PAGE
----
Loose talk leads to panic: Business chiefs must stop talking Britain down and start backing the recovery, says ALEX BRUMMER
Some UK trade groups and businesses can’t help themselves. The willingness to trash Britain as it bounces back from the deepest recession since the 1930s is incredible.
The very idea that somehow the UK is an exception and supply bottlenecks are causing more problems here than across the world is a gross distortion.
Midlands-based transport firm Europa Worldwide Group is so outraged about the Road Haulage Association’s panicky briefings on fuel supplies and Brexit that it has resigned from the trade body, crying foul.
Twisting facts: The very idea that somehow the UK is an exception and supply bottlenecks are causing more problems here than across the world is a gross distortion
Delivery firm Parcelhero is demonstrating it is anything but heroic by putting out a press release claiming we can ‘forget Christmas’ because the build-up at Felixstowe means that containers are being diverted to EU ports instead.
It is if it wants to encourage shortages rather than accept that there are other UK container ports such as Southampton. Clearly, with the right energy and willpower, supply shortages will dissipate.
The notion that this is all some kind of strange British disease is a myth. We should be cheering from the rafters that output in Britain expanded by 0.4 per cent in August when the EU was stagnating. Industrial output dropped by 1.6 per cent across the Eurozone with manufacturing in Germany down by 4.1 per cent.
The US is in a fix too with labour market data showing shortages are getting worse, driving up wages (a good thing) but holding back the pace of Covid recovery.
Among the reasons why energy prices are elevated is because China is experiencing power shortage and therefore sucking in liquid natural gas and coal, driving up market prices.
In Britain we are good at emphasising the negative. The rise in GDP lifted sterling higher on the foreign exchange markets and overseas sovereign wealth funds are queuing up to buy British government debt.
Crisis, what crisis?
There can be few more devastating reports challenging the integrity of a major audit firm than the accounting watchdog’s tribunal findings on KPMG and its work on the insolvency of Silentnight.
The auditor is accused by the Financial Reporting Council of ‘untruthful’ behaviour, conflicts of interest and hiding a treasure trove of 2,367 documents from investigators. Some business was conducted on private email out of the reach of regulators.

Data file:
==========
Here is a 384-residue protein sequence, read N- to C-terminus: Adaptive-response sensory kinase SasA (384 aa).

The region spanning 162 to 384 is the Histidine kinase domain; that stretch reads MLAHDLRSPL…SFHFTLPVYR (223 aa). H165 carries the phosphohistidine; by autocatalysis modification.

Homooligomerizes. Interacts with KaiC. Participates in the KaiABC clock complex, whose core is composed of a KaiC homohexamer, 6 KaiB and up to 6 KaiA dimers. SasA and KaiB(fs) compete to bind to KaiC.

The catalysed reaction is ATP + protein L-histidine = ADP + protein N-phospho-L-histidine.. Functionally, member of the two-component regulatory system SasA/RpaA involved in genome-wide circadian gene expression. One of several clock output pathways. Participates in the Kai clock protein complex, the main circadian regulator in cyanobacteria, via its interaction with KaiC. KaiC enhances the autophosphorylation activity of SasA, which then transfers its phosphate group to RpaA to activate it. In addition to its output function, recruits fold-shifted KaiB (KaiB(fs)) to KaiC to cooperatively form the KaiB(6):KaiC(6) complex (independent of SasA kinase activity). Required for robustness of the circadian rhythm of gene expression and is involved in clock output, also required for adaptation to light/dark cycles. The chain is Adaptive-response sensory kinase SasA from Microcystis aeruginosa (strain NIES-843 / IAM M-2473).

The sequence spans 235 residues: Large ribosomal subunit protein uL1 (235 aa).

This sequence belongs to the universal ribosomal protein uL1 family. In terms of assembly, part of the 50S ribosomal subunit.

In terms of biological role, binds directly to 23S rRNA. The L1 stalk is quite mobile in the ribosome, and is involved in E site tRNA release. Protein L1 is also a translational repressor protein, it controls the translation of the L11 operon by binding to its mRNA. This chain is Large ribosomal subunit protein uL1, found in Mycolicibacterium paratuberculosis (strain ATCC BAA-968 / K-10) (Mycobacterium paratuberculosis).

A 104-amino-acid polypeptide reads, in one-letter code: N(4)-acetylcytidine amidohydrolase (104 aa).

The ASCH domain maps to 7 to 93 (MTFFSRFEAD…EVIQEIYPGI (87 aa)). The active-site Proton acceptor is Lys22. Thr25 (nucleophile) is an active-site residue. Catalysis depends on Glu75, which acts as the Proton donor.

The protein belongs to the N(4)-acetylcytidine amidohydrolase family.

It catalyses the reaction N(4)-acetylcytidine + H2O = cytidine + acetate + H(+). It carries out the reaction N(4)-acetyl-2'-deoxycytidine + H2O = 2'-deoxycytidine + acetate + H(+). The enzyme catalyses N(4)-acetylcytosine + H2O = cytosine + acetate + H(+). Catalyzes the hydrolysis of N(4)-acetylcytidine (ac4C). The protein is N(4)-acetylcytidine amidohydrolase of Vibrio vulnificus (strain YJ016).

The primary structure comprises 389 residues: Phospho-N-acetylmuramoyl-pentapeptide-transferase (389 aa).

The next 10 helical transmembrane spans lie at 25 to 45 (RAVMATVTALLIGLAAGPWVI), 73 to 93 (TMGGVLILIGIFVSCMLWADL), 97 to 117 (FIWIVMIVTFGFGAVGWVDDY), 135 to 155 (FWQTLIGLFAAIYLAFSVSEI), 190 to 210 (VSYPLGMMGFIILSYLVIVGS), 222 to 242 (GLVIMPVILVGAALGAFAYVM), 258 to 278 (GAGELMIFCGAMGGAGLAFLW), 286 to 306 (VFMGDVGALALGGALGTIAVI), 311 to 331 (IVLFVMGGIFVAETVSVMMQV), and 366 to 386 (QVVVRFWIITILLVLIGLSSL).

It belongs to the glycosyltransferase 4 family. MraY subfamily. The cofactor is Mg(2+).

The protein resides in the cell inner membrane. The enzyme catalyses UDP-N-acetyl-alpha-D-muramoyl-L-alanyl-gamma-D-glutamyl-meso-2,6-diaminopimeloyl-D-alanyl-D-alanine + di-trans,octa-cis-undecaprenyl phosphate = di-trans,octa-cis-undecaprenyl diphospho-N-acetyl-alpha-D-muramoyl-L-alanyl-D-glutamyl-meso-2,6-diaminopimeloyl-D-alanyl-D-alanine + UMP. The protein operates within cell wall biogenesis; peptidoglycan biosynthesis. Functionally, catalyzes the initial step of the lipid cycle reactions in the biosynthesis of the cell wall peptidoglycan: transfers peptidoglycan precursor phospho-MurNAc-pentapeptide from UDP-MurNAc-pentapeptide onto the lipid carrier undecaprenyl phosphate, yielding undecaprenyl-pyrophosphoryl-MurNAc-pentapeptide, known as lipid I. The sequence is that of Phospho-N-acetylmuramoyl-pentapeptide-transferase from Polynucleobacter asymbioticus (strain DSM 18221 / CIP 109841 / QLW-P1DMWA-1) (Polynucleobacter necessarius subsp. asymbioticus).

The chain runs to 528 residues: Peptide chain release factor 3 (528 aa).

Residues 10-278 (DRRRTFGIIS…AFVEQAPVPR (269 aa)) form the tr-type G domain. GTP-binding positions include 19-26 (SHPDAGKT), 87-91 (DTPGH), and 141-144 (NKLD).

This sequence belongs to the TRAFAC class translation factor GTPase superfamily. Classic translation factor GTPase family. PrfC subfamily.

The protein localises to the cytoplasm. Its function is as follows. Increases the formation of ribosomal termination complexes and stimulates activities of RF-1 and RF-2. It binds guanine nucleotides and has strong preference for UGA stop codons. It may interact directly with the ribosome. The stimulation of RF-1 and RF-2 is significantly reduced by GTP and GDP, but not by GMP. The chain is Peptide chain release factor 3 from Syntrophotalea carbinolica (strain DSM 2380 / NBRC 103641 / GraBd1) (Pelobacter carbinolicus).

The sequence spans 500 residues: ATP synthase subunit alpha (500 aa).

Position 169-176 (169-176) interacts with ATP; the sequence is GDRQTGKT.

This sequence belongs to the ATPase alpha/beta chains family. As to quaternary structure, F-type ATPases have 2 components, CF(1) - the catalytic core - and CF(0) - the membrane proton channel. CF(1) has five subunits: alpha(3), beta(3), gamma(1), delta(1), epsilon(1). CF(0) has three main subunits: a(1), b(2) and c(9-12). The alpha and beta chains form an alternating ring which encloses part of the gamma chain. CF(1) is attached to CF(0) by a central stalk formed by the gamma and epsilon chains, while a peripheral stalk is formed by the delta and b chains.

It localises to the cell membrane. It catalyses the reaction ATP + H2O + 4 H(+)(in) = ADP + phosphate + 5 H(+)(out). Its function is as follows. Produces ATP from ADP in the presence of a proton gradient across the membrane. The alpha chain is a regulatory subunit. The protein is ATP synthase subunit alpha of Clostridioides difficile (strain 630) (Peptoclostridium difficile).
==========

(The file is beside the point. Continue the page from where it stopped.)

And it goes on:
Remarkably, KPMG was working for vendors Silentnight and buyers private equity outfit HIG Capital at the same time.
This is beyond belief. It makes Philip Green’s disputed sale of BHS, where there were advisers on both sides, look like a tea party.
An appalling consequence of the crass and unethical behaviour of the partner concerned, David Costley-Wood, is that low-paid pensioners at Silentnight were deprived of their future income.
The fund was closed and passed on to the Pension Protection Fund, leading to valuation cuts of up to 30 per cent.
What really rankles is that before Costley-Wood stepped down from KPMG’s Manchester practice he was paid £800,000 in each of the past two years.
The case for legal action to recover gains is overwhelming.
It is amazing given KPMG’s terrible record as an auditor, ranging from foul-ups at the Co-op Bank to the Carillion collapse, that any clients are willing to let the firm anywhere near the books.
Weak standards, ineffective compliance and cover-ups render it untrustworthy. Cumulatively, the mistakes are of Arthur Andersen proportions and that firm was forced to shut up shop.
The FRC has smartened up its act and bringing its case against KPMG before the tribunal shows a determination to put an ineffectual past behind it.
How much better it would be had the Tories moved to power up accounting regulation through the creation of a new Audit, Reporting and Governance Authority as proposed more than two years ago.
The conflict of interest explains why separation of audit and consulting practices must happen. Cleaner capitalism requires immediate reform.
Is The Hut Group becoming the new WeWork? A deal with Softbank to spin out tech offshoot Ingenuity was meant to add stardust. Instead the shares have plummeted 57 per cent since the start of the month.
Founder Matt Moulding could start mending the roof by recruiting an independent chairman and a chief operating officer. That would give Moulding space to develop the enterprise. But he must act fast.